The egg industry is busy these days claiming that eggs eaten in
moderation pose no threat to your artery walls. But if you won’t stay away
from these little packages of misery and cholesterol for your health, you
might want to do it for your heart. If you’ve ever had occasion to meet a hen
you’ll know what I mean.
My first encounter with a living chicken was at a friend’s mini-farm on
the outskirts of Woodstock, Ill. I parked my car and started walking toward
the house. Suddenly a small creature appeared, running down the path to meet
me. Within seconds, a tan and white hen was at my feet, looking up at me and
making a series of tiny silent hops into the air. Each hop propelled her
straight up about four inches. She was hopping so fast, with such energy,
that she looked like a bouncing featherball.
“Butterscotch wants you to pick her up,” laughed my friend Georgi, coming
toward us. Amazed at the trust this little being was showing in me, a giant
stranger forty times bigger than she, I bent down and gingerly picked her up.
She snuggled herself comfortably into my arms, her lovely soft feathers
spread over them, as cuddly as any cat I’d ever held. All settled in, she
tilted her head and looked up at me as if to say, “There. Isn’t this nice?”
I have since met other chickens and learned that, like people and all
other animals, some are shy, some are brave and some are more affectionate or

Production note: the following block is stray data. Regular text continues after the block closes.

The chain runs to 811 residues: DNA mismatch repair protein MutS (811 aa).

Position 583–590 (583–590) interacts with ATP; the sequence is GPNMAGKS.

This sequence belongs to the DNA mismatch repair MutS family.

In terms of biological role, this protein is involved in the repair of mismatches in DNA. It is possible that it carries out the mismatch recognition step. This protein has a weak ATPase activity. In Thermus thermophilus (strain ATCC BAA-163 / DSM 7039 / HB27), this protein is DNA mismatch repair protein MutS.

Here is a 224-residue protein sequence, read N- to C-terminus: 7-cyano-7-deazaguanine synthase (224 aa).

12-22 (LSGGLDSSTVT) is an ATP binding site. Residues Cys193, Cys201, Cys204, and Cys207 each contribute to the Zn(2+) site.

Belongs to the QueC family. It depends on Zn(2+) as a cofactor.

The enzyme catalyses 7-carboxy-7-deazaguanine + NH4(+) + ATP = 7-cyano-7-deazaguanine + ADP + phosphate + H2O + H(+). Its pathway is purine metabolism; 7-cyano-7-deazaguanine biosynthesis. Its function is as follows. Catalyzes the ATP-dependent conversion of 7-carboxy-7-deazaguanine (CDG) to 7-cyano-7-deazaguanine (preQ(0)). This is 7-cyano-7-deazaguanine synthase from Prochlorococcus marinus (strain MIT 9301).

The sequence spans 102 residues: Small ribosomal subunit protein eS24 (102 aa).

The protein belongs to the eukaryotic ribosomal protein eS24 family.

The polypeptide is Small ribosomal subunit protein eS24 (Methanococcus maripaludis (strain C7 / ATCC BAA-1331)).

outgoing than others. But each is a sensitive little individual with his or
her own distinct personality. They reach out to us in trust, but we betray
that trust. Because 95 percent of our chickens and eggs today are produced by
giant factory farms, I believe that, in sheer numbers, chickens suffer more
than any other animal on earth.
Incredibly, chickens and other poultry are not even afforded the feeble
protection of the Animal Welfare Act or the Humane Slaughter Act. Every year,
producers for whom profits override common decency subject 5 to 6 billion
chickens to misery beyond belief.
Since only female chickens lay eggs, 280 million male chicks a year from
are thrown into plastic trash bags to suffocate as soon as they peck and peep
their way out of their shells. Sometimes the bags full of living chicks are
crushed by manual or automatic mallets and are used as fertilizer or mink
food. Welcome to planet Earth, baby birds.
Female chicks are debeaked with a searing wire that sometimes also takes
part of their tiny tongues or faces. Then they grow up with three to four
other hens in wire “battery” cages with floor space the size of a record
album cover. They are so jam-packed they can’t even stretch a wing or preen.
Excrement from cages stacked above splatters hens below. Raw sores replace
feathers. Feet made to walk on ground, not balance on slanted wire, become
deformed. Legs become crippled, wings atrophy, bones made brittle snap. The
It takes 22 hours in this hell for each “Butterscotch” to lay one egg.
A chicken’s normal life span is 15 to 20 years, but these hens are “used
up” in 16 to 18 months, then pulled from their cages and stuffed into crates
for a terrifying ride to the slaughterhouse.
Some European countries have outlawed the battery cage, and enacted
humane laws to protect hens. No such measure is forthcoming in the United
States, so great is the poultry magnets’ power.
So have a heart (and save your heart)–when it comes to eggs, just say
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